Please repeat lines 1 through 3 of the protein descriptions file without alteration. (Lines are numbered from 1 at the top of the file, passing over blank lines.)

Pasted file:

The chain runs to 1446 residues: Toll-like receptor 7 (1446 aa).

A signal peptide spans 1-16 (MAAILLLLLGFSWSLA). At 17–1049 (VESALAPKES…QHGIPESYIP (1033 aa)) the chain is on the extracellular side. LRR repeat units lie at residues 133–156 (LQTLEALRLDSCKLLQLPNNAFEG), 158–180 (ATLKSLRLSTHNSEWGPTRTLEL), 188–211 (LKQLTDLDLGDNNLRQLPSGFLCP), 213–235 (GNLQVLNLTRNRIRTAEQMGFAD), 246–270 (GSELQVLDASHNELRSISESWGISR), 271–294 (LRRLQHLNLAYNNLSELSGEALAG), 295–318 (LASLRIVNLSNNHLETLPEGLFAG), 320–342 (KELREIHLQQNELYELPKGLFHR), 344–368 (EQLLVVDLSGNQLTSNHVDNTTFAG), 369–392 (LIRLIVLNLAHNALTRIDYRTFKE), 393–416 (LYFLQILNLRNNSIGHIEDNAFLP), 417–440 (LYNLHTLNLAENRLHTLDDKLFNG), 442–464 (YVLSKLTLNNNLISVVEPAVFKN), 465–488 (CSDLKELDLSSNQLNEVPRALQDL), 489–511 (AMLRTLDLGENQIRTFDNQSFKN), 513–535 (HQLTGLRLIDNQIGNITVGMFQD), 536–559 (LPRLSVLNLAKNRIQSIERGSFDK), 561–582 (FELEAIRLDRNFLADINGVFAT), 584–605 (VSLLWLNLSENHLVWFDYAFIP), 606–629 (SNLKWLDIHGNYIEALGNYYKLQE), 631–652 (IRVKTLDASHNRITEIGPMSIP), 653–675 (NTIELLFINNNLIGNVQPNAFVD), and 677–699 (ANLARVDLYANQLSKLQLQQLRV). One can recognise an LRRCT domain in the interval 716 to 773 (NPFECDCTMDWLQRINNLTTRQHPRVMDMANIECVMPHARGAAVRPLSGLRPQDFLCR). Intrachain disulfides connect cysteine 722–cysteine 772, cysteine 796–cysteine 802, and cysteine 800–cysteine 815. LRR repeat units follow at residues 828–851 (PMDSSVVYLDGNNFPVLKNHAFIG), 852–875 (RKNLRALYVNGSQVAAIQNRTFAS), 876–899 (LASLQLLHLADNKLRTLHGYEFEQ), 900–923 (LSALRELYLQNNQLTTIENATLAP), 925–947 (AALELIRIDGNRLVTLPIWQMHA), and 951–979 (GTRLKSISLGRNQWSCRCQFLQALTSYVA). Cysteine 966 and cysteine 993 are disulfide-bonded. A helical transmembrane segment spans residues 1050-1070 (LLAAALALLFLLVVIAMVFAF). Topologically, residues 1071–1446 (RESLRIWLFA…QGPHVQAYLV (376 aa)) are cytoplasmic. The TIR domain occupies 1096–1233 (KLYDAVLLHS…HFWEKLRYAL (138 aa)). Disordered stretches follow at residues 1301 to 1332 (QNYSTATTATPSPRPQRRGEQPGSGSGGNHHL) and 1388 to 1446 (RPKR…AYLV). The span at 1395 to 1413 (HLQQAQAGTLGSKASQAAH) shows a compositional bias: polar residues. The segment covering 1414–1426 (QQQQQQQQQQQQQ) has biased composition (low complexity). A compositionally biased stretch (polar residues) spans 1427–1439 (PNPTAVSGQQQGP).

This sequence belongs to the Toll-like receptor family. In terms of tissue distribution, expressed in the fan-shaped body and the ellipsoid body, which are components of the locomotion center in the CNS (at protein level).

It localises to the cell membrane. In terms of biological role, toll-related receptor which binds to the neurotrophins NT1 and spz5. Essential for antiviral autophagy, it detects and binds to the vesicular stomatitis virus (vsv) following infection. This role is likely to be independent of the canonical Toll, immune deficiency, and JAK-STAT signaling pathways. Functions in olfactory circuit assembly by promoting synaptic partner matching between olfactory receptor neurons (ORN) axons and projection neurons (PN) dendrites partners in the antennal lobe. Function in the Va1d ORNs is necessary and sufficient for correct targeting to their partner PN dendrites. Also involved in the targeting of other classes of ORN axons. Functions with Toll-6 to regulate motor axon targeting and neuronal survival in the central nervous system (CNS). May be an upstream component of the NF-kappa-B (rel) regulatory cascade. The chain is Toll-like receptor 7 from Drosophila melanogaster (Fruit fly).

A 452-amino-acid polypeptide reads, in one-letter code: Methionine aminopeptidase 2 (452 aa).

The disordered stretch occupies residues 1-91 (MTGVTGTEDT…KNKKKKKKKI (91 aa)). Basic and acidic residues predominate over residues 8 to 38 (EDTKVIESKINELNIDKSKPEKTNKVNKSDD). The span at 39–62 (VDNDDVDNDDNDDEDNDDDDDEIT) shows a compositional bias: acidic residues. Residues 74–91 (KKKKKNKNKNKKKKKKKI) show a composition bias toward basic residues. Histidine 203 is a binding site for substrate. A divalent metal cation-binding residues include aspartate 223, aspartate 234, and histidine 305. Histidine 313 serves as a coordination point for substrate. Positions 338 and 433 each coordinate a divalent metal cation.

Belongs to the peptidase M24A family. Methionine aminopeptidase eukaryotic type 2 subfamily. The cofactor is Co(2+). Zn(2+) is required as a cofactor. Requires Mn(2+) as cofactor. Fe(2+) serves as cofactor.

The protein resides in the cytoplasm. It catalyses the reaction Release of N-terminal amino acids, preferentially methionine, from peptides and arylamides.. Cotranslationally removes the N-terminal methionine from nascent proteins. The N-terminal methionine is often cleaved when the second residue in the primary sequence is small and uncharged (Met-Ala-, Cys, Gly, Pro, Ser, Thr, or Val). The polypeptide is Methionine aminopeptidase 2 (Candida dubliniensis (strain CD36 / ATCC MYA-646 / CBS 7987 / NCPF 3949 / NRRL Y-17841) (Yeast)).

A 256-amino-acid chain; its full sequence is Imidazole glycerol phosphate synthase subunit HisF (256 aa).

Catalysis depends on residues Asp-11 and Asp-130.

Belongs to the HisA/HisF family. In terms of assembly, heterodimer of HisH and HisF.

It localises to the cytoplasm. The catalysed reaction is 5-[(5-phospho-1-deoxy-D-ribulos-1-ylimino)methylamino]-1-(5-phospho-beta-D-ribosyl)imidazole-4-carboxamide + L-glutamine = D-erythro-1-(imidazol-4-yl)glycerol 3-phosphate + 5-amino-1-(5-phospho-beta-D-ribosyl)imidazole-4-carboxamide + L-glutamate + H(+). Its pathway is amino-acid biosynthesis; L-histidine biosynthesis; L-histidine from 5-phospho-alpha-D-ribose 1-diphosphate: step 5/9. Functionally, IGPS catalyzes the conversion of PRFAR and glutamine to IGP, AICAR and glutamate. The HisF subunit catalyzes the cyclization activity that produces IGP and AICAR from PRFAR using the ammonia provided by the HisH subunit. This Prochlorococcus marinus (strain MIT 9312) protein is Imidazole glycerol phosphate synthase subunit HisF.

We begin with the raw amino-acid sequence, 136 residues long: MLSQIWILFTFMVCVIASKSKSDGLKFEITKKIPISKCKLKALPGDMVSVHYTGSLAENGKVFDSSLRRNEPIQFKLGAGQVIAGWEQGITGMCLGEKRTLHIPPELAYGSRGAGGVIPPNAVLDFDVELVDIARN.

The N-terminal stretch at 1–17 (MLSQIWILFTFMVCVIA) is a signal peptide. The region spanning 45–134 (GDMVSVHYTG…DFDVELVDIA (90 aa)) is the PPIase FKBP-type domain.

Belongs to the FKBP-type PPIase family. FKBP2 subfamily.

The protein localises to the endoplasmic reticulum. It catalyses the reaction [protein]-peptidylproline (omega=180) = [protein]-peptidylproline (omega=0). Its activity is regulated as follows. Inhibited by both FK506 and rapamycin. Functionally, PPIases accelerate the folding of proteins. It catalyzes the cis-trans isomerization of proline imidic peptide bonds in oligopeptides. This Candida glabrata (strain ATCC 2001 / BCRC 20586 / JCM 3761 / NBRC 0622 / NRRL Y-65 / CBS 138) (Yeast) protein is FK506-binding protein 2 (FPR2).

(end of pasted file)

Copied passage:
The chain runs to 1446 residues: Toll-like receptor 7 (1446 aa).

A signal peptide spans 1-16 (MAAILLLLLGFSWSLA). At 17–1049 (VESALAPKES…QHGIPESYIP (1033 aa)) the chain is on the extracellular side. LRR repeat units lie at residues 133–156 (LQTLEALRLDSCKLLQLPNNAFEG), 158–180 (ATLKSLRLSTHNSEWGPTRTLEL), 188–211 (LKQLTDLDLGDNNLRQLPSGFLCP), 213–235 (GNLQVLNLTRNRIRTAEQMGFAD), 246–270 (GSELQVLDASHNELRSISESWGISR), 271–294 (LRRLQHLNLAYNNLSELSGEALAG), 295–318 (LASLRIVNLSNNHLETLPEGLFAG), 320–342 (KELREIHLQQNELYELPKGLFHR), 344–368 (EQLLVVDLSGNQLTSNHVDNTTFAG), 369–392 (LIRLIVLNLAHNALTRIDYRTFKE), 393–416 (LYFLQILNLRNNSIGHIEDNAFLP), 417–440 (LYNLHTLNLAENRLHTLDDKLFNG), 442–464 (YVLSKLTLNNNLISVVEPAVFKN), 465–488 (CSDLKELDLSSNQLNEVPRALQDL), 489–511 (AMLRTLDLGENQIRTFDNQSFKN), 513–535 (HQLTGLRLIDNQIGNITVGMFQD), 536–559 (LPRLSVLNLAKNRIQSIERGSFDK), 561–582 (FELEAIRLDRNFLADINGVFAT), 584–605 (VSLLWLNLSENHLVWFDYAFIP), 606–629 (SNLKWLDIHGNYIEALGNYYKLQE), 631–652 (IRVKTLDASHNRITEIGPMSIP), 653–675 (NTIELLFINNNLIGNVQPNAFVD), and 677–699 (ANLARVDLYANQLSKLQLQQLRV). One can recognise an LRRCT domain in the interval 716 to 773 (NPFECDCTMDWLQRINNLTTRQHPRVMDMANIECVMPHARGAAVRPLSGLRPQDFLCR). Intrachain disulfides connect cysteine 722–cysteine 772, cysteine 796–cysteine 802, and cysteine 800–cysteine 815. LRR repeat units follow at residues 828–851 (PMDSSVVYLDGNNFPVLKNHAFIG), 852–875 (RKNLRALYVNGSQVAAIQNRTFAS), 876–899 (LASLQLLHLADNKLRTLHGYEFEQ), 900–923 (LSALRELYLQNNQLTTIENATLAP), 925–947 (AALELIRIDGNRLVTLPIWQMHA), and 951–979 (GTRLKSISLGRNQWSCRCQFLQALTSYVA). Cysteine 966 and cysteine 993 are disulfide-bonded. A helical transmembrane segment spans residues 1050-1070 (LLAAALALLFLLVVIAMVFAF). Topologically, residues 1071–1446 (RESLRIWLFA…QGPHVQAYLV (376 aa)) are cytoplasmic. The TIR domain occupies 1096–1233 (KLYDAVLLHS…HFWEKLRYAL (138 aa)). Disordered stretches follow at residues 1301 to 1332 (QNYSTATTATPSPRPQRRGEQPGSGSGGNHHL) and 1388 to 1446 (RPKR…AYLV). The span at 1395 to 1413 (HLQQAQAGTLGSKASQAAH) shows a compositional bias: polar residues. The segment covering 1414–1426 (QQQQQQQQQQQQQ) has biased composition (low complexity). A compositionally biased stretch (polar residues) spans 1427–1439 (PNPTAVSGQQQGP).

This sequence belongs to the Toll-like receptor family. In terms of tissue distribution, expressed in the fan-shaped body and the ellipsoid body, which are components of the locomotion center in the CNS (at protein level).